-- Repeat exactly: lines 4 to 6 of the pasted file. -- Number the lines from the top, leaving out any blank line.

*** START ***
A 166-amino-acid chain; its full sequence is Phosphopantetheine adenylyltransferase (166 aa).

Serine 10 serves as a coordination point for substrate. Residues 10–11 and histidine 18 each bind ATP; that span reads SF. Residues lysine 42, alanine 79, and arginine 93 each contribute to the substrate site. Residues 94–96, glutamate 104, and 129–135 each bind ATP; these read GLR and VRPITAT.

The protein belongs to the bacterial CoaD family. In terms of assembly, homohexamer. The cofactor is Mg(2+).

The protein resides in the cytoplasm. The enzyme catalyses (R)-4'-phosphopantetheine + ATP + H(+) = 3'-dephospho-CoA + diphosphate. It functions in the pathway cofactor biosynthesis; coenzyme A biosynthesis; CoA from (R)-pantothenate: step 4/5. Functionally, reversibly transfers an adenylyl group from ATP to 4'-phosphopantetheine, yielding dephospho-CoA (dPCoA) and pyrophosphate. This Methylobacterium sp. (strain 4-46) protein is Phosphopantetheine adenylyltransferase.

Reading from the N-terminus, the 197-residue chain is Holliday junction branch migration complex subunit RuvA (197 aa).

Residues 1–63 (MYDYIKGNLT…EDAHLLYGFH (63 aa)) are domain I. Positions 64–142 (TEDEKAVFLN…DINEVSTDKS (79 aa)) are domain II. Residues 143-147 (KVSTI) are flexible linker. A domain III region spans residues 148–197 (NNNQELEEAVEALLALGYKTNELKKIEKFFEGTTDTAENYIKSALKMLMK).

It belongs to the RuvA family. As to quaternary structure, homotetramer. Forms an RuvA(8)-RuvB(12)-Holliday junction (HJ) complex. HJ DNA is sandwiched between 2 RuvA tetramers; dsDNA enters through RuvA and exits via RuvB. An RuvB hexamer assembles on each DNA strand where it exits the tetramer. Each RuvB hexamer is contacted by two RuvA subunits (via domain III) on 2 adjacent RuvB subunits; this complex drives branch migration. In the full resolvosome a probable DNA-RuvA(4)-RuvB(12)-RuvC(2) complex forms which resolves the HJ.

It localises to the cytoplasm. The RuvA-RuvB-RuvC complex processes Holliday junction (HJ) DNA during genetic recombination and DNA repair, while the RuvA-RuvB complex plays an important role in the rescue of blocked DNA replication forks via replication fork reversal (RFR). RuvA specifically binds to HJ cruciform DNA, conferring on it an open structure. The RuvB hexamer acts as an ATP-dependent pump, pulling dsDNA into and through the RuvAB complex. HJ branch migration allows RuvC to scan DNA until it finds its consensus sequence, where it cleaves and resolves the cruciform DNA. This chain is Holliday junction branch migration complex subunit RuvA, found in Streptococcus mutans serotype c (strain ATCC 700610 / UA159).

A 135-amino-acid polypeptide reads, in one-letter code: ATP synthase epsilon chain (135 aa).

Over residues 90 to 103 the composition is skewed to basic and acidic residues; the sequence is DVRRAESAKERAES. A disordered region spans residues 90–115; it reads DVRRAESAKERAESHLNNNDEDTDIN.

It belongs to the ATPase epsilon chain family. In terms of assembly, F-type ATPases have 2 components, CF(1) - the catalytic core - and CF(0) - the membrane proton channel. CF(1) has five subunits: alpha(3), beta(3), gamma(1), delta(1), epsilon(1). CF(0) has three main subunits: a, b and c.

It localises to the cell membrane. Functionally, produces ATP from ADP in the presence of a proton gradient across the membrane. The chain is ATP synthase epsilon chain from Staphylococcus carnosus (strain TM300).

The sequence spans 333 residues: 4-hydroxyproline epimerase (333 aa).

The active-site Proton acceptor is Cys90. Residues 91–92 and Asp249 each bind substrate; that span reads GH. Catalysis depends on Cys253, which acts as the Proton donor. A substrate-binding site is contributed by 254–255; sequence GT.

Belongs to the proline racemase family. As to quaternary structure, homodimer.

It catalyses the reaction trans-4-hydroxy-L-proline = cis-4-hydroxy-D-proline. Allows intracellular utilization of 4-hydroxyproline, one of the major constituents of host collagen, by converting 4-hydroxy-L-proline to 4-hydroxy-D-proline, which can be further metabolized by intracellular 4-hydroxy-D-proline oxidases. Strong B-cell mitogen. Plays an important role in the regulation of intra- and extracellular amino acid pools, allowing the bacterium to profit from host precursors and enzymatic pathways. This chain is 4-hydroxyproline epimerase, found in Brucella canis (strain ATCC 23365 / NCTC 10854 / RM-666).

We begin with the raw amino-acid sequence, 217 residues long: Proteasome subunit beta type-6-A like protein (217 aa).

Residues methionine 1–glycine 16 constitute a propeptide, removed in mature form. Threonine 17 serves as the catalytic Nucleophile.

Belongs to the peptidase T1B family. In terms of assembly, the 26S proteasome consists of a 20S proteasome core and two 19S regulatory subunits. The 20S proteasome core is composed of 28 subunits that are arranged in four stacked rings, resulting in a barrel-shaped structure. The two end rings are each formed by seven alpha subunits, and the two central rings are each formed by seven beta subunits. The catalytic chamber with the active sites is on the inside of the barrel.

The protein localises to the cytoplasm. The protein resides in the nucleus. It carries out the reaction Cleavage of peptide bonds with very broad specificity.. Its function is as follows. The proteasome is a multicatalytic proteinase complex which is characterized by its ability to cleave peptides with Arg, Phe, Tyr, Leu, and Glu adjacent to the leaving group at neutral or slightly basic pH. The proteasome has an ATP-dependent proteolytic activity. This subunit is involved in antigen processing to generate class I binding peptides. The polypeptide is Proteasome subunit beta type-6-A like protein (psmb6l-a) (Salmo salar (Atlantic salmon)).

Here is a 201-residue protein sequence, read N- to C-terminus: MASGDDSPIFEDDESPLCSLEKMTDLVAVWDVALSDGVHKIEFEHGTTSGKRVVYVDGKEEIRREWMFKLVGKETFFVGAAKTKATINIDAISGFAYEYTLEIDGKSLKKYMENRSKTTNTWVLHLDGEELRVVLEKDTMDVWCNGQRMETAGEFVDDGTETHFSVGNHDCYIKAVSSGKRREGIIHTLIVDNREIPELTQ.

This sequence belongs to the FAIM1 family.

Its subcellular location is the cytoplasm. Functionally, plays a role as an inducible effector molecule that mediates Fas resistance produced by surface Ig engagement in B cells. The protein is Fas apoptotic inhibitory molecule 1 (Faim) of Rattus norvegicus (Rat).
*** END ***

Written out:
The protein resides in the cytoplasm. The enzyme catalyses (R)-4'-phosphopantetheine + ATP + H(+) = 3'-dephospho-CoA + diphosphate. It functions in the pathway cofactor biosynthesis; coenzyme A biosynthesis; CoA from (R)-pantothenate: step 4/5. Functionally, reversibly transfers an adenylyl group from ATP to 4'-phosphopantetheine, yielding dephospho-CoA (dPCoA) and pyrophosphate. This Methylobacterium sp. (strain 4-46) protein is Phosphopantetheine adenylyltransferase.

Reading from the N-terminus, the 197-residue chain is Holliday junction branch migration complex subunit RuvA (197 aa).

Residues 1–63 (MYDYIKGNLT…EDAHLLYGFH (63 aa)) are domain I. Positions 64–142 (TEDEKAVFLN…DINEVSTDKS (79 aa)) are domain II. Residues 143-147 (KVSTI) are flexible linker. A domain III region spans residues 148–197 (NNNQELEEAVEALLALGYKTNELKKIEKFFEGTTDTAENYIKSALKMLMK).